Role as leader

Although many men of Arabic speaking backgrounds no longer have their family elders with them in Australia to offer them guidance and support, they often find themselves undertaking the role of community leader or elder for other men and families who are more recently arrived in Australia and have less experience in overcoming settlement issues in their new homeland.

Roles and responsibilities of leaders in the community may not necessarily be undertaken by older men (as would be the case in the home country), but younger men in the community who may have better English language skills, stronger understandings of mainstream Australian culture and greater confidence in working with Australian systems and support services. Young men in this position may face pressures from competing community demands and expectations for support, which is further heightened by collectivist cultural values of duty and obligation to community members.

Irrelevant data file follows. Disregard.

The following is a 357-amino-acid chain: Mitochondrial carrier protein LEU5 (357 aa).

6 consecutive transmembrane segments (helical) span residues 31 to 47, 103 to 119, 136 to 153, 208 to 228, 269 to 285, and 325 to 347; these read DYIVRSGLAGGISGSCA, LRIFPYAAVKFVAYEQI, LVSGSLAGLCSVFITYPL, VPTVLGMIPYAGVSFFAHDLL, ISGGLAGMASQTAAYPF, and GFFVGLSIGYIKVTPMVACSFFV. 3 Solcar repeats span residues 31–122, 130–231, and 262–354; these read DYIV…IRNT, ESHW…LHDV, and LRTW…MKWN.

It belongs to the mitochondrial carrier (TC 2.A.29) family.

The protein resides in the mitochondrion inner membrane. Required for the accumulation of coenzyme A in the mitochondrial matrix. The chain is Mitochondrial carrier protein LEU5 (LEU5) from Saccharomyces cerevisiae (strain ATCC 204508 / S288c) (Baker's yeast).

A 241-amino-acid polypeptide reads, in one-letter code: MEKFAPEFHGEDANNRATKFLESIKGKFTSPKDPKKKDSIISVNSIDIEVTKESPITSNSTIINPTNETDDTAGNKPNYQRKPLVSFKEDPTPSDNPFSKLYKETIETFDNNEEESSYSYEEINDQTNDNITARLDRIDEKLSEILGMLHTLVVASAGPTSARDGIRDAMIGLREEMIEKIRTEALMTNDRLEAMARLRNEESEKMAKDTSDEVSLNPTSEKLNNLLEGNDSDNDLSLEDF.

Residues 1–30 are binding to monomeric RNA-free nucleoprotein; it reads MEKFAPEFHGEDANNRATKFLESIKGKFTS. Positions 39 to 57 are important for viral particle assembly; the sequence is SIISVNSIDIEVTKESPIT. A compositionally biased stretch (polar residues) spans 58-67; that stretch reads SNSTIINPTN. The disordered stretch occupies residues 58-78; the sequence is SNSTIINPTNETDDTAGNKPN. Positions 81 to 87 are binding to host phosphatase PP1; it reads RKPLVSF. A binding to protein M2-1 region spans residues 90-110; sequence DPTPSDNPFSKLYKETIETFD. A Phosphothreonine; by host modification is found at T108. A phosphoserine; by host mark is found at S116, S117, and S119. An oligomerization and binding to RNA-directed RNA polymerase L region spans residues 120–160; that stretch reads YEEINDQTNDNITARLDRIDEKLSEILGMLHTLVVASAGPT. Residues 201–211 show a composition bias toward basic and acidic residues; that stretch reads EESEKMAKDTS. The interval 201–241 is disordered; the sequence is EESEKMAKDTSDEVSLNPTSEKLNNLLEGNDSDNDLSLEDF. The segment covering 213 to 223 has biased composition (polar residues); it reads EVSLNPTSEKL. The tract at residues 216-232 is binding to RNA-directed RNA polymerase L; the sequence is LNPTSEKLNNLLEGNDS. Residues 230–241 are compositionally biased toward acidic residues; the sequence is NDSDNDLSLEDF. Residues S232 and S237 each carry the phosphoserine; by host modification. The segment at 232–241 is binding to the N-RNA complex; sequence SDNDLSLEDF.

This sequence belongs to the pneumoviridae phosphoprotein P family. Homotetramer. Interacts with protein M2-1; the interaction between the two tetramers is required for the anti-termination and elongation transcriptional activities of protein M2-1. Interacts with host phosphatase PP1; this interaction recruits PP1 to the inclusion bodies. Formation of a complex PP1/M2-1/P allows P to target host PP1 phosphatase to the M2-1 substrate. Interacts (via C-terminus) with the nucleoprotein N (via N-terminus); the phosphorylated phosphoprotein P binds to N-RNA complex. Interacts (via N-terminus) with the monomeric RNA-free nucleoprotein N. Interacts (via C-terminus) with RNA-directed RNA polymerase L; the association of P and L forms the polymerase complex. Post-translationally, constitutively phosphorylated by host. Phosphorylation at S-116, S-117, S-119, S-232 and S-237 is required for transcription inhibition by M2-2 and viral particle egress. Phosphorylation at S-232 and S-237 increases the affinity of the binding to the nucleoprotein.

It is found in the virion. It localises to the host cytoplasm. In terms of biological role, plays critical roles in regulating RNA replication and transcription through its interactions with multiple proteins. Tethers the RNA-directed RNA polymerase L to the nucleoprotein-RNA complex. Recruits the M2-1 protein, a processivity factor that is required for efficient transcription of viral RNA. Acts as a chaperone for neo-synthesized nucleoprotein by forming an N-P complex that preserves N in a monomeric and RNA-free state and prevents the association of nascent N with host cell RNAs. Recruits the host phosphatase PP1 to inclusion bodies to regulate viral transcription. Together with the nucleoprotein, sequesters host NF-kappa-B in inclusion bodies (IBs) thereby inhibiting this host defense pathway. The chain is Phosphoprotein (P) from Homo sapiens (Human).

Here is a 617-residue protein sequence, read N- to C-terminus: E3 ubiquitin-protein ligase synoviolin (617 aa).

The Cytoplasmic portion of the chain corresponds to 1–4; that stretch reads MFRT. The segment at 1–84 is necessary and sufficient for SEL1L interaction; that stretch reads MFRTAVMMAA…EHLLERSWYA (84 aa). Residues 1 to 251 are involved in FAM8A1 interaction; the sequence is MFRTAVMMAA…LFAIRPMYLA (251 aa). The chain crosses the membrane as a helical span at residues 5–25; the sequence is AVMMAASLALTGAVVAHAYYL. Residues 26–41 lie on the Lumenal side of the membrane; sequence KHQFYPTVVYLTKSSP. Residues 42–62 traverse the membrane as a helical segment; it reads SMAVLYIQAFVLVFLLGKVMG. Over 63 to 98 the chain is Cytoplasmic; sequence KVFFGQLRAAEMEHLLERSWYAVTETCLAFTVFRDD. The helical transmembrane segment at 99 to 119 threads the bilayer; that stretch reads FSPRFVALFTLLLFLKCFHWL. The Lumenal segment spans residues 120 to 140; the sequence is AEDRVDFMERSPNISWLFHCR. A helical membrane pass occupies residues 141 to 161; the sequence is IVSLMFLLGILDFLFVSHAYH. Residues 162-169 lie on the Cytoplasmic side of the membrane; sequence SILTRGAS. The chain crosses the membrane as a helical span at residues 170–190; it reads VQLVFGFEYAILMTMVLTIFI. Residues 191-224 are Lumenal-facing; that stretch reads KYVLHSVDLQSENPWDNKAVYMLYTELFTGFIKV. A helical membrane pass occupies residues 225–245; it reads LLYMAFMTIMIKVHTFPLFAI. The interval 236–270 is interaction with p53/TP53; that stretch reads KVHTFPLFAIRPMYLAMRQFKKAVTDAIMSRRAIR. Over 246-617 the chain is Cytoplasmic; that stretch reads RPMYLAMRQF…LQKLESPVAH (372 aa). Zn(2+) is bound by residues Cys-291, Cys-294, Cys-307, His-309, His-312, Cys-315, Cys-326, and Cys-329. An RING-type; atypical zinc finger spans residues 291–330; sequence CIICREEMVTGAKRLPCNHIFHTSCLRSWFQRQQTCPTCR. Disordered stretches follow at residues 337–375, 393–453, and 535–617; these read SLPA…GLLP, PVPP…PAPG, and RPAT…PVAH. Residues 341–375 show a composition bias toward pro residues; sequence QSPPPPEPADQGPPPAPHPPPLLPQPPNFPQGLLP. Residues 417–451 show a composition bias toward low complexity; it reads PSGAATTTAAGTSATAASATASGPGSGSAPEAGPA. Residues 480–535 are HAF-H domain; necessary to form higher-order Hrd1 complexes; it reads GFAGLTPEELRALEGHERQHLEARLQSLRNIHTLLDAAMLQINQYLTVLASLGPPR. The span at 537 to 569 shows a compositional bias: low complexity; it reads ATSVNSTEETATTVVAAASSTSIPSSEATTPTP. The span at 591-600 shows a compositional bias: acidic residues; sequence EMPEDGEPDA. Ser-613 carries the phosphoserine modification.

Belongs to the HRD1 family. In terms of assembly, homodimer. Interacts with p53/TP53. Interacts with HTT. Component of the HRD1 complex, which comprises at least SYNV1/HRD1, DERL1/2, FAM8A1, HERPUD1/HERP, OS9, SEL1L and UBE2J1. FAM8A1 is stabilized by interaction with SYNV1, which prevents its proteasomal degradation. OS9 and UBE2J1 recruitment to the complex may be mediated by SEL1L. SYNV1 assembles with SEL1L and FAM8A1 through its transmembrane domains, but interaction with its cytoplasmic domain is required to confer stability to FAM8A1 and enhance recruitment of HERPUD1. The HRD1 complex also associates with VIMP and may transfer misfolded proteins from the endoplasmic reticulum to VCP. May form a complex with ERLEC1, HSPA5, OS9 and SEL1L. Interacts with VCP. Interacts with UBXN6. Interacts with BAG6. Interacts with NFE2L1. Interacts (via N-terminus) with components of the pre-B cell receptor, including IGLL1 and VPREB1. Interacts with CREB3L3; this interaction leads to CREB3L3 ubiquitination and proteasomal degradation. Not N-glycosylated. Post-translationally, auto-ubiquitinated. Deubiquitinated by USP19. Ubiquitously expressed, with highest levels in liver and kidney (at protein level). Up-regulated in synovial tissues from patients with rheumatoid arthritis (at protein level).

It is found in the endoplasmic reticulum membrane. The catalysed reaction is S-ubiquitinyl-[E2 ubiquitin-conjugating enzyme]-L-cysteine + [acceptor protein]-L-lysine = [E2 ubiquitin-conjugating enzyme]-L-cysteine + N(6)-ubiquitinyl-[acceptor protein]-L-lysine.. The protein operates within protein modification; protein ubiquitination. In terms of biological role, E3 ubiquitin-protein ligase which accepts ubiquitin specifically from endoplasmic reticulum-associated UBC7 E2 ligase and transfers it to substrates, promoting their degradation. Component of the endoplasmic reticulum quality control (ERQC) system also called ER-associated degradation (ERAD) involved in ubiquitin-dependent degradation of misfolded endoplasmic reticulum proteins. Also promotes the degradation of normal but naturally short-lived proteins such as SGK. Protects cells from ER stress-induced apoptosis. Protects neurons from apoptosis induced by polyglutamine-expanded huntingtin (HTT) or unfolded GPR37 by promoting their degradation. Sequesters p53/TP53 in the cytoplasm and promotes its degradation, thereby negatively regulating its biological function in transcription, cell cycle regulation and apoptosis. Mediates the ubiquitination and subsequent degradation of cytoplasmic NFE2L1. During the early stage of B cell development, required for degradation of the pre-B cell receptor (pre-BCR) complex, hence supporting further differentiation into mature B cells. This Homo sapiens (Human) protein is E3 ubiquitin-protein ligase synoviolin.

Occasionally, frictions may arise when a younger man’s advice or viewpoint carries greater weight and is valued more by community members than that of an older man. Given the traditional view that ‘wisdom comes with age’, it would be useful for service providers who work with community groups to consult both younger male leaders and elders, in order have representative views and consensus approaches in community engagement.